Thursday, December 22, 2011 |
Are you ready to hear the voice of God? Well, the voice of God as channelled by comedy writer David Javerbaum. The former executive producer of The Daily Show with John Stewart certainly seems to have more awards than God (12 Emmys, two Grammys and two Peabody Awards), has written one bestseller (What to Expect When You're Expected) and contributed to two more (America: The Book and Earth: The Book). So what better challenge to tackle next than ghostwriting the memoirs of the big guy upstairs?
Javerbaum's latest book is The Last Testament: A Memoir by God. "I'm a comedy writer, not a theologian by nature, but I was looking for a job, and God approached me to ask if I wanted to do this, to do joke punch-up, essentially," Javerbaum deadpanned in a recent interview on Day 6. "Because he's not very funny. He's not a very mirthful God, if you know some of his work, you'll know that." No, it's not just the translation: God lacks a sense of humour, Javerbaum confirms.
The Last Testament features some vocabulary that experts might refer to as "old-timey" -- words like "lo" and "verily." Javerbaum was enthusiastic about working within these confines. "I really enjoyed creating the character," he told host Brent Bambury. "God is a literary character. It felt as I was doing it that I was becoming more and more aware of him -- and I don't mean that in any kind of spiritual sense, but in the sense of creating a character from a writing standpoint."
Javerbaum feels confident that he found the voice of God -- at least his idea of the character of God from the Old Testament. But what else does God have to say that didn't get covered in those earlier texts (you know, that little publication called The Bible)? "He talks about the Old and New Testaments, and the Koran, with great candour, especially considering we've only got one year left," explained Javerbaum. Evidently, God has a "people crush" on the Mayans, and is planning on going with their date for the apocalypse: December 21, 2012.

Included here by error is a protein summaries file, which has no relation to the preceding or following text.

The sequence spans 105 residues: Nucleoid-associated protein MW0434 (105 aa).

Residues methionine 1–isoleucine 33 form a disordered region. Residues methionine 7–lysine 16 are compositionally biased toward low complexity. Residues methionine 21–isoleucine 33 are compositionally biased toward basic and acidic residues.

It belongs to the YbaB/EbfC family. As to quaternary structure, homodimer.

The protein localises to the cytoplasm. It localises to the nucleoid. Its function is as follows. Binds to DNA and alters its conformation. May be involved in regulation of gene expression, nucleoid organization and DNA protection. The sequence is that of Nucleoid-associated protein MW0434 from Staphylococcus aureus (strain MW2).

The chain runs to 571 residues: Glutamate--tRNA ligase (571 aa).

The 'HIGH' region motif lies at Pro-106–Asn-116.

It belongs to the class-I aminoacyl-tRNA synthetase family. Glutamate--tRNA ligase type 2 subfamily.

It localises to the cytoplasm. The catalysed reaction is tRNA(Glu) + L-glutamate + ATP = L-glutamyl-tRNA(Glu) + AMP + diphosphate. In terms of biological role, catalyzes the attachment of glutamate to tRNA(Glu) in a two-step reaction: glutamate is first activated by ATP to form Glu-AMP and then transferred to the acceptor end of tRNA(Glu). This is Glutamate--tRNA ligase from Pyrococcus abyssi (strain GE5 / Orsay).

There are many people who believe that the "word of God" is not something to be trifled with. But Javerbaum isn't worried about getting flack from purists. "I'm not changing the text from the previous work. We're just adding another point of view," he pointed out. "Not everything was divulged in those books." The current book also contains God's thoughts on the present. "There's a series of short essays throughout the book where he talks about topics like sports, romance, America." There are even recipes. "It's a smorgasGod."
In any case, the backlash has been minor. So far, the backlash consists mainly of a column on the website of a conservative Christian who believes The Last Testament is an "anti-God" book. It's not enough for Javerbaum. "We're trying to build the backlash a little bit more," he said. "So we can get more attention and sell more books."
More seriously, Walmart and other big box stores have refused to carry The Last Testament, which doesn't surprise Javerbaum much. "I don't know how big my sales would have been there anyway," he said. More surprisingly, Simon & Schuster UK (the overseas sister of Javerbaum's publisher) has refused to publish the book for fear it might be too inflammatory. Still, Javerbaum is hoping that this sort of censorship will make people very angry, which will translate into book sales -- "and more money for me."
The Last Testament: A Memoir
by God, as told to David Javerbaum
Buy this book at:
From the publisher:
Read more at Simon & Schuster.